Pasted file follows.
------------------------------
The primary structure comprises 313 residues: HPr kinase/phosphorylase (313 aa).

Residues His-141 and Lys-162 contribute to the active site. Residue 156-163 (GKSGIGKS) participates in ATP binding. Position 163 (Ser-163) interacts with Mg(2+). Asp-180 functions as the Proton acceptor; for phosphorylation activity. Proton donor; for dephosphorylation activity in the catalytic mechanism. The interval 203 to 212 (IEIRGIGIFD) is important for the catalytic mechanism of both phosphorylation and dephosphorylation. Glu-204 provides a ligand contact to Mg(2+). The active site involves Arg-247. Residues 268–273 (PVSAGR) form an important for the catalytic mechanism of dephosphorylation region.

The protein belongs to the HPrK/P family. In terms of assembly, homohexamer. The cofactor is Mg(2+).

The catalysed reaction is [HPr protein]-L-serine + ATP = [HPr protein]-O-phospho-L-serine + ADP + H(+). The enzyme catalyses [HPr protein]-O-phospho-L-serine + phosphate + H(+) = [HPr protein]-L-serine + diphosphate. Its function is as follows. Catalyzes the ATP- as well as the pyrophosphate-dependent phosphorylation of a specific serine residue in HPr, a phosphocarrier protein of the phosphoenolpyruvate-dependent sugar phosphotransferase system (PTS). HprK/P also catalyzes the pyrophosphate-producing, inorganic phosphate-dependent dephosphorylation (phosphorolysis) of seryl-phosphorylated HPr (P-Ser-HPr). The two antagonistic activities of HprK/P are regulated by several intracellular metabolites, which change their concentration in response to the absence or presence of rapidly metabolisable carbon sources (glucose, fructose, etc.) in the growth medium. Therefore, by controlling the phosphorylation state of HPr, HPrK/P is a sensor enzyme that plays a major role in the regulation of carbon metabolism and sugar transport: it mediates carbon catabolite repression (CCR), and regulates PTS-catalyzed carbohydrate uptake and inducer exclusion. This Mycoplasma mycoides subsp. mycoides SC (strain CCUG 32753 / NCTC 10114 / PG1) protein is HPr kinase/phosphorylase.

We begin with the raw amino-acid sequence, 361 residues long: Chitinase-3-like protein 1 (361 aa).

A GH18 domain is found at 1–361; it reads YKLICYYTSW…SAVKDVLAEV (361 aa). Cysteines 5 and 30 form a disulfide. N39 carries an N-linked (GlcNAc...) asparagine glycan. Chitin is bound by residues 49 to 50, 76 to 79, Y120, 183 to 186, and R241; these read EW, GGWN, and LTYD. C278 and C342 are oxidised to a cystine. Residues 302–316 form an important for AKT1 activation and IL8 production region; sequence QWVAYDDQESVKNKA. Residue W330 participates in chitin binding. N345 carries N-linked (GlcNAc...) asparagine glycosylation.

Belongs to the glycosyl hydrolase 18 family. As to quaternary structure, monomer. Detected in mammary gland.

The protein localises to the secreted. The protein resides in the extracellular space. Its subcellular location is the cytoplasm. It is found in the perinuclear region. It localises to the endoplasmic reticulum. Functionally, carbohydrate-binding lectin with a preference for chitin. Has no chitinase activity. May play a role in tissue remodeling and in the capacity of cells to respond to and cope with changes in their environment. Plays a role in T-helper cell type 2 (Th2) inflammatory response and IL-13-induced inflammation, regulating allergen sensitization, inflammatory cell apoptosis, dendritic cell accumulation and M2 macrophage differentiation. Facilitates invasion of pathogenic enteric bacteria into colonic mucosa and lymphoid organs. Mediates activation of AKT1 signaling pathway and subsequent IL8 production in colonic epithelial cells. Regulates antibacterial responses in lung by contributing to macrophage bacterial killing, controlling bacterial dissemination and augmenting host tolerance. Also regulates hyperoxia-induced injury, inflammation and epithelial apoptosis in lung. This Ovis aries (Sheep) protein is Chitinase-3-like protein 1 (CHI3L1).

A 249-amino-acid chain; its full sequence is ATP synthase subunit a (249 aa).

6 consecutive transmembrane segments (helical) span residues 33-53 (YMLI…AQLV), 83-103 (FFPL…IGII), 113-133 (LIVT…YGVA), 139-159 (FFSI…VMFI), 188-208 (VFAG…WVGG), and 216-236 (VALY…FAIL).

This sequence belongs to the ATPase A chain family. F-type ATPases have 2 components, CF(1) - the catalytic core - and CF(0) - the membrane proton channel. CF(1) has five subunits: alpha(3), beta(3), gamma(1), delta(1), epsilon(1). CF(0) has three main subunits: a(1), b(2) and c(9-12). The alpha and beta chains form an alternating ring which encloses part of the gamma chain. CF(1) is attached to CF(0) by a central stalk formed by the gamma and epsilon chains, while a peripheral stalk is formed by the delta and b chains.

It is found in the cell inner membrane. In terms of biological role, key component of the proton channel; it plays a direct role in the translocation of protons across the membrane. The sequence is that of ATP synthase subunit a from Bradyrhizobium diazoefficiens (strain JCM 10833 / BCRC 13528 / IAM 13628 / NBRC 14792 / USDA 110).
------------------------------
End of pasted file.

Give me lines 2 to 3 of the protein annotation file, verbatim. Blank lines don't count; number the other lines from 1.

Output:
Residues His-141 and Lys-162 contribute to the active site. Residue 156-163 (GKSGIGKS) participates in ATP binding. Position 163 (Ser-163) interacts with Mg(2+). Asp-180 functions as the Proton acceptor; for phosphorylation activity. Proton donor; for dephosphorylation activity in the catalytic mechanism. The interval 203 to 212 (IEIRGIGIFD) is important for the catalytic mechanism of both phosphorylation and dephosphorylation. Glu-204 provides a ligand contact to Mg(2+). The active site involves Arg-247. Residues 268–273 (PVSAGR) form an important for the catalytic mechanism of dephosphorylation region.

The protein belongs to the HPrK/P family. In terms of assembly, homohexamer. The cofactor is Mg(2+).